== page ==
The Westminster Principle

The law says that a taxpayer is entitled to legally arrange her affairs to mitigate tax. Tax planning involves analysis of legislation and its judicial interpretation. Under our system of parliamentary supremacy, legislatures write laws, and courts interpret them.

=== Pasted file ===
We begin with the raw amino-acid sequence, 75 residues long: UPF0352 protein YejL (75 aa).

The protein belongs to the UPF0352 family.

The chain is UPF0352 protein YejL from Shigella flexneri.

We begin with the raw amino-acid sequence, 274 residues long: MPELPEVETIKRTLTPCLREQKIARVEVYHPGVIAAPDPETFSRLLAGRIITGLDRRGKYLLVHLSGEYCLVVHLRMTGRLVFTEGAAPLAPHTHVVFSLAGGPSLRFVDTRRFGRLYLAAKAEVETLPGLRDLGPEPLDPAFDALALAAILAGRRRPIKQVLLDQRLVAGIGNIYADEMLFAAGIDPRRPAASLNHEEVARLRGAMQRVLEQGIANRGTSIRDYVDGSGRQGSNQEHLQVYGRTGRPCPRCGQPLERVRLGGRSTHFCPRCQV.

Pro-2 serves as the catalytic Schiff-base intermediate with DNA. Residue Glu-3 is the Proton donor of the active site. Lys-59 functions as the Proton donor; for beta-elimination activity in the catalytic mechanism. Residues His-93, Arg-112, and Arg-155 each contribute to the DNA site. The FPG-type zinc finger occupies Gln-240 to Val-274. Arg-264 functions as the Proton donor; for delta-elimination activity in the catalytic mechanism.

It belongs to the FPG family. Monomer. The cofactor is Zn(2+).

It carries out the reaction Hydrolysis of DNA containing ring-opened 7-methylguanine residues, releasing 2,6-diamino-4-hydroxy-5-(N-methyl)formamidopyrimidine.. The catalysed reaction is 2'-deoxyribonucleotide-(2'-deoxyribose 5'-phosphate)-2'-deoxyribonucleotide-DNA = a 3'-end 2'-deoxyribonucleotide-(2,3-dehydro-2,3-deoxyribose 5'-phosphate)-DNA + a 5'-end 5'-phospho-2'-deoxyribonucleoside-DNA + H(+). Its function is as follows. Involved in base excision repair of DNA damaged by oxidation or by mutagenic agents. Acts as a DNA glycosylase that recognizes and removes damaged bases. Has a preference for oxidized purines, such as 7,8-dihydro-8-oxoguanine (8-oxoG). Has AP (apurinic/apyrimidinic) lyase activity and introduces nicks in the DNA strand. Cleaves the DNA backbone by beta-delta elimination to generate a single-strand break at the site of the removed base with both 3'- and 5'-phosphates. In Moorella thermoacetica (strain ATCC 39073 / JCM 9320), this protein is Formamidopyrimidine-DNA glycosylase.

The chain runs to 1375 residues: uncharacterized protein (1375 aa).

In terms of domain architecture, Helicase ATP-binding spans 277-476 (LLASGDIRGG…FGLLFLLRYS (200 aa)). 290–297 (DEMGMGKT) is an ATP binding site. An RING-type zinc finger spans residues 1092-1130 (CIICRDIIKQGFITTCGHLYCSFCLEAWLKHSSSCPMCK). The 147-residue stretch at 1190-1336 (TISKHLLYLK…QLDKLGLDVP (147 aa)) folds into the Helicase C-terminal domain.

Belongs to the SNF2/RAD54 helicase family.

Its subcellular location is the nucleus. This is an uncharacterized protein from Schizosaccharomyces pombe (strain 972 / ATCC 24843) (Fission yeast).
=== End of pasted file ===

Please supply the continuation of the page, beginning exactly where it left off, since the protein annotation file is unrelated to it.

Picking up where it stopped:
Tax planning has always stimulated innovative and creative tax schemes. The early history of taxation is the story of how rulers impose innovative taxes to finance wars and how taxpayers devised creative ways to avoid the levies. Tax avoidance appears 4500 years ago in Mesopotamia, where a king levied fines on his citizens who began to swim across the local river to avoid the toll that he had imposed on the local ferry to finance his wars. The king responded with an anti-avoidance rule by making swimming across the river illegal. Here we see the DNA of the general anti-avoidance rule (GAAR) in section 245 of the Income Tax Act.

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